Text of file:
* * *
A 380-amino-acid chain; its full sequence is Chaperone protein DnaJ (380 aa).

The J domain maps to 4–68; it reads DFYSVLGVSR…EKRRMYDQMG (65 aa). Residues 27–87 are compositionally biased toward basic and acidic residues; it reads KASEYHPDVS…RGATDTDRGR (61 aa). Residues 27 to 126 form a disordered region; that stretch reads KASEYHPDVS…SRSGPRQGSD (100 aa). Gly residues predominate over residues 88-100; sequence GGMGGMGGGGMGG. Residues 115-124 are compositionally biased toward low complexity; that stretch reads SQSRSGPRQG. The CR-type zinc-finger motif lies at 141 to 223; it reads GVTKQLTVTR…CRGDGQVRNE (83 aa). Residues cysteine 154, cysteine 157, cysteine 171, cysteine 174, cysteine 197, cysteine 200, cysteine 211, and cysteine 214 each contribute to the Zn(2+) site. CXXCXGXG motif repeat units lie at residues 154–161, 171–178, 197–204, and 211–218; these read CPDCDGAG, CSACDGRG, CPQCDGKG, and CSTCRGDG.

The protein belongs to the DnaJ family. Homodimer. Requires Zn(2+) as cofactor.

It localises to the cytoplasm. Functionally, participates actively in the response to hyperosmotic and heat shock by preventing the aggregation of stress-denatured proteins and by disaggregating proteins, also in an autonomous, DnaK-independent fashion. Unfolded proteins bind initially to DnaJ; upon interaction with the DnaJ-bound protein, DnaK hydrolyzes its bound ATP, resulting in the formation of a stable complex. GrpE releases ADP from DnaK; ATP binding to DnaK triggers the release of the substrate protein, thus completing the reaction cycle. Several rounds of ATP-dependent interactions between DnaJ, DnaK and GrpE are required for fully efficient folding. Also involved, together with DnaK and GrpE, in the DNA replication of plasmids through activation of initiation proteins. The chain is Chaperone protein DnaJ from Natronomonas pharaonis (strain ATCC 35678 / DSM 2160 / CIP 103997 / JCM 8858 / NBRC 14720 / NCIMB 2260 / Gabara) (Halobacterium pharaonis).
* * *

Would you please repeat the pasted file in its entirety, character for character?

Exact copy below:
A 380-amino-acid chain; its full sequence is Chaperone protein DnaJ (380 aa).

The J domain maps to 4–68; it reads DFYSVLGVSR…EKRRMYDQMG (65 aa). Residues 27–87 are compositionally biased toward basic and acidic residues; it reads KASEYHPDVS…RGATDTDRGR (61 aa). Residues 27 to 126 form a disordered region; that stretch reads KASEYHPDVS…SRSGPRQGSD (100 aa). Gly residues predominate over residues 88-100; sequence GGMGGMGGGGMGG. Residues 115-124 are compositionally biased toward low complexity; that stretch reads SQSRSGPRQG. The CR-type zinc-finger motif lies at 141 to 223; it reads GVTKQLTVTR…CRGDGQVRNE (83 aa). Residues cysteine 154, cysteine 157, cysteine 171, cysteine 174, cysteine 197, cysteine 200, cysteine 211, and cysteine 214 each contribute to the Zn(2+) site. CXXCXGXG motif repeat units lie at residues 154–161, 171–178, 197–204, and 211–218; these read CPDCDGAG, CSACDGRG, CPQCDGKG, and CSTCRGDG.

The protein belongs to the DnaJ family. Homodimer. Requires Zn(2+) as cofactor.

It localises to the cytoplasm. Functionally, participates actively in the response to hyperosmotic and heat shock by preventing the aggregation of stress-denatured proteins and by disaggregating proteins, also in an autonomous, DnaK-independent fashion. Unfolded proteins bind initially to DnaJ; upon interaction with the DnaJ-bound protein, DnaK hydrolyzes its bound ATP, resulting in the formation of a stable complex. GrpE releases ADP from DnaK; ATP binding to DnaK triggers the release of the substrate protein, thus completing the reaction cycle. Several rounds of ATP-dependent interactions between DnaJ, DnaK and GrpE are required for fully efficient folding. Also involved, together with DnaK and GrpE, in the DNA replication of plasmids through activation of initiation proteins. The chain is Chaperone protein DnaJ from Natronomonas pharaonis (strain ATCC 35678 / DSM 2160 / CIP 103997 / JCM 8858 / NBRC 14720 / NCIMB 2260 / Gabara) (Halobacterium pharaonis).